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Jasmijn Muller looks to become fastest female to ride from Land's End to John O'Groats

Joe Robinson
6 Sep 2017

Jasmijn Muller has set off in hope of becoming the fastest woman to ride from Land's End to John O'Groats solo

Departing at 7am this morning, management consultant come cyclist Jasmijn Muller has begun her attempt at breaking the Land's End to John O'Groats solo cycling record for a woman. 

The 38-year-old looks to eclipse the 15-year-old record set by Lynne Taylor in 2002 aiming to ride the 841-mile trip in under 52 hours. This means Muller will have to average over 16mph, or 25kmph, over the course of the attempt. 

Along the way, Muller will have to endure 10,737 metres of climbing in this record attempt. If the London based cyclist hits her goal of 52 hours, she will break the current record by around 1 hour, leaving little room for error. 

If the first challenge of LEJOG goes to plan, muller plans to push herself further by challenging the record for the fastest time to cover 1,000 miles, which currently sits at 64 hours and 38 minutes. 

It goes without saying that to successfully complete a challenge as tough as this, a vast amount of preparation and training would have been needed, something that is evident with Muller.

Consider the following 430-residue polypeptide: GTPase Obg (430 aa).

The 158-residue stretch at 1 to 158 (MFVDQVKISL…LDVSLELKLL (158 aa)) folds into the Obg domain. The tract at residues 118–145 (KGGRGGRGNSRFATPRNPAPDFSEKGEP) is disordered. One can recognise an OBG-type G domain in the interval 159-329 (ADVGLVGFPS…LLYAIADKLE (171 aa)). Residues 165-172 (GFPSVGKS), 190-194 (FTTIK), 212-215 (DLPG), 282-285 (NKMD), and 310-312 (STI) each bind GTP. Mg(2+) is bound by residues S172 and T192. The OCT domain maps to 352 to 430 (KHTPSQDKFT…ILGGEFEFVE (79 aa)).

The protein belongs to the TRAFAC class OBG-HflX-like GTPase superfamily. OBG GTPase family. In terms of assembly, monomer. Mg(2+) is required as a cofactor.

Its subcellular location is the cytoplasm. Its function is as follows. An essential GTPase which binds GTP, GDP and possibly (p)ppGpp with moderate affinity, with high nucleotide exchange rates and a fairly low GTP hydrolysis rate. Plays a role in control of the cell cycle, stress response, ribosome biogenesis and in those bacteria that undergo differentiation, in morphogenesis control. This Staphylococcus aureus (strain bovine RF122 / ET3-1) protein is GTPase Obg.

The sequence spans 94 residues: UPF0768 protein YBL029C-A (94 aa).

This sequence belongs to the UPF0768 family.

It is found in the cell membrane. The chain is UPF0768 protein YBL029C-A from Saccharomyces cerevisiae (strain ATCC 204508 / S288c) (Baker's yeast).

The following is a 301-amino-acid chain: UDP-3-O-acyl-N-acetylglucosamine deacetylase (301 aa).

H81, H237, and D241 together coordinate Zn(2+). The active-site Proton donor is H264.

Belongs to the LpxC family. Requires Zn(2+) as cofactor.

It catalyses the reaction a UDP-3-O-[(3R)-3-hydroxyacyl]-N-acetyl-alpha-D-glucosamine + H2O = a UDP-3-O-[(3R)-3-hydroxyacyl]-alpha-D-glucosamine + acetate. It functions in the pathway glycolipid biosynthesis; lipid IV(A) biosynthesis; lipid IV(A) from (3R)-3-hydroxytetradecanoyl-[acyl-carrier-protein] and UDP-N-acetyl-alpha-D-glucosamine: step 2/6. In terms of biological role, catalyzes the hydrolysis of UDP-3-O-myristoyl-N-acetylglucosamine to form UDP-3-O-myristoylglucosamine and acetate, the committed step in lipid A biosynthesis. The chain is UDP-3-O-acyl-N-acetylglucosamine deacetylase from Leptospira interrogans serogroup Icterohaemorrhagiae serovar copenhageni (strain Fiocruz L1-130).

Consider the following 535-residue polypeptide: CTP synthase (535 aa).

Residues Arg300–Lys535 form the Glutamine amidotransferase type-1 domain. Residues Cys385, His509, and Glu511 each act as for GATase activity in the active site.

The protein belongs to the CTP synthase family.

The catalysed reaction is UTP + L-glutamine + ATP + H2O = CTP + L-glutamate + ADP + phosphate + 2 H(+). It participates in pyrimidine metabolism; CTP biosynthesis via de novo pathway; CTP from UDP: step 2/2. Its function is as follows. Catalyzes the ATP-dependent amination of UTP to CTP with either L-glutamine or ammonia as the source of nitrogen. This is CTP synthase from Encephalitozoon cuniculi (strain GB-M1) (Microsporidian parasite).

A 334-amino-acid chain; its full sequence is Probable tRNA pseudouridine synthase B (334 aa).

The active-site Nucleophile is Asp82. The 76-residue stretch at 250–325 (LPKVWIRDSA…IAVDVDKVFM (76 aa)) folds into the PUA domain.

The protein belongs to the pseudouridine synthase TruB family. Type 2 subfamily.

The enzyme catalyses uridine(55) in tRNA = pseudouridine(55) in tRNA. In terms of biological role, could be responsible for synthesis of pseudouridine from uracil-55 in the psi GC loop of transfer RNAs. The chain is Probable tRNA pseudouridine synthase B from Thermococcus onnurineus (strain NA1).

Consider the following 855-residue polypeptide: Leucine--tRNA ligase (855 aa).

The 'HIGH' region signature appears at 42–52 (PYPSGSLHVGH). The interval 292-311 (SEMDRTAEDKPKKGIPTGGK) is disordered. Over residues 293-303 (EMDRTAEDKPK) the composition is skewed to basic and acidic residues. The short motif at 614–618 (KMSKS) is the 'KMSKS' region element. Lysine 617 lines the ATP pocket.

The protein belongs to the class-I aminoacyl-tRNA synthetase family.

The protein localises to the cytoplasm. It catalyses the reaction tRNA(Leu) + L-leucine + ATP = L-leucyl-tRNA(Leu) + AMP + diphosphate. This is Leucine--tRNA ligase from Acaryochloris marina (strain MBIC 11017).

No stranger to ultra-endurance, Muller was the fastest female to complete the 890 mile London-Edinburgh-London audax this year whilst also winning the national 24-hour time trial championships, being bettered by only two male athletes. 

Besides the training, extensive reconnaissance work has been done to plan the quickest route possible as a team including mechanics and a paramedic follow her in a supporting team car. 

Muller, herself, recognises that this attempt is beyond the challenge of the record, and test of her mental strength. 

'LEJOG isn’t just about breaking a record. Everyone who has ever attempted the ride knows that it’s a test of who you are as much as of what you can do,' said Muller.

'I hope that I’ve got the same inner strength as the remarkable women who have taken on this challenge
over the years.'

Follow Muller's attempt online where you track her progress via an interactive map.  

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